Allow your child to follow their dreams

In a week long series, parent coach and teen mentor Eileen Keane Haly shares some advice on issues from education to relationships. Today her focus is on acceptance and strengths
Allow your child to follow their dreams

Encourage your child to follow their dreams and passions. Picture:Stock

“PARENTS need to be more accepting of who their kids are and less concerned about what society thinks they need to be.”

In today’s world, accepting your kids for who they really are can be challenging, but it more important now than ever.

Our kids can be so different, with different strengths, different weaknesses, different interests, different personalities and different needs. Just because one of them is sporty does not mean they will all be sporty.

My husband and I were both sporty growing up and presumed our kids would be too. I remember us watching my daughter playing a football match when she was around 12 years of age, we looked on from the sideline as she danced and pirouetted around the pitch; not much football going on. She had asked us many times at that point whether she could start drama and dance classes and we kept putting it off - always believing sport was so much more important.

We eventually realised how important this was to her and we arranged for her to start classes in drama and dance. She lived and breathed these classes and made friends for life. She has now completed her degree in Drama and she couldn’t be happier in herself.

I often ask myself, ‘What would have happened if we didn’t listen to her and realise what her real passions were? Where would she be now’? 

I don’t know where she would be if we didn’t listen, but I do know she is happy and very passionate about whatever future this road has in store for her.

I remember seeing a 17 year old boy a few years ago. His mum told me he wanted to be a doctor, and he was very stressed out over the exams and the high points he needed to study medicine. When I spoke to my client, I asked him what type of a doctor he was hoping to be, a GP? A surgeon perhaps? What area was he most passionate about? He stared at me with sad, confused eyes and answered, ‘Well, to be honest, I love languages and I love art. I’m really not sure about this doctor thing, but I know its what my mum really wants me to do.’ Who wanted to be the doctor here?

How sad to think any child would feel the need to pursue a career to please their parents, what a waste of their unique talents and passions. 

The greatest gift we can give our kids is to accept them for who they are, to allow them to be true to themselves. Sometimes this can be challenging but what is the alternative? So many kids struggle because they feel they cannot be true to themselves.

I’m sure all any of us want is to see our kids happy, with their jobs, relationships and overall in their lives. They cannot be happy if they are living their lives to keep someone else happy.

Our kids are not an extension of us, just as we are not an extension of our parents. They are individual unique human beings with their own dreams and ambitions in life. It is so important that we allow them their individuality, allow them to follow their dreams and passions. It is much easier, and perhaps a natural parental response, to presume that we know what is best for them, and sometimes maybe we do. In my experience however, this generation of kids are exceptionally smart and they will find their way provided they get support and acceptance. I am not saying kids don’t need to be pushed and motivated, just try and make sure they are being pushed in the right direction for them.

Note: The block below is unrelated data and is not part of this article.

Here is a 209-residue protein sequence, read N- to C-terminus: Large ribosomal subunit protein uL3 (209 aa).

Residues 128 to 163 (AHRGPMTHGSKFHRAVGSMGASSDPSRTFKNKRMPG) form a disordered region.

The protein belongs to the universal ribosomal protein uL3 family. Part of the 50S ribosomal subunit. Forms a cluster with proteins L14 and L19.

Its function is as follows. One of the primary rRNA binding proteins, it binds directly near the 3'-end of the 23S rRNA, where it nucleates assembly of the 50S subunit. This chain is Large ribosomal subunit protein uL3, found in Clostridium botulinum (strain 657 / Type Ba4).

Our educational system is very academically orientated (you could say 100% academic). This can make school a real struggle for kids whose strengths do not lie in academia. 

How ridiculous and narrow minded for anyone to assume that kids who are not academic are for some reason ‘less than’. All kids have their own strengths, and thankfully they are not all the same or we would live in a very strange world indeed. Please don’t ever let anyone put your kids in a box because they do not ‘fit’ our academic system. We need all kinds of kids; artistic, sporty, academic, creative, motivators and so many more. So why are they not valued equally?

Kids today are growing up in a world where so many different jobs, courses, degrees and apprenticeships are available. 

Let’s help them to go down the road that is right for them; what a happier life they will lead as a result.

Imagine if every child was allowed to believe in their own strengths, whatever those strengths may be — what a different world we would live in. I believe it would be a much happier one, where people have learnt to accept who are are and taken steps to live their own lives, not the lives others expect them to live.

Help your child to see their own strengths, teach them how to believe in themselves by showing them you believe in them, let them dream big and give them the wings to fly.

Eileen Keane Haly
Eileen Keane Haly

About the author:

Eileen Keane Haly, is the Director of and author of The Parent. Eileen is a qualified Parent Coach, Kids Confidence Coach and Teenage Mentor, with a background in child psychology.

Most of her professional life has been spent gathering information about how our younger generation work, how they deal with difficult situations, how social media is affecting them socially and emotionally, how their school life, social life and home life impact on their everyday experiences.

She has recently published her first parenting book called The Parent which can be purchased on her website

You can also follow Eileen on her Instagram page jumpstartyourconfidenccork and Facebook page.

Tomorrow in the final part of our series: You the parent

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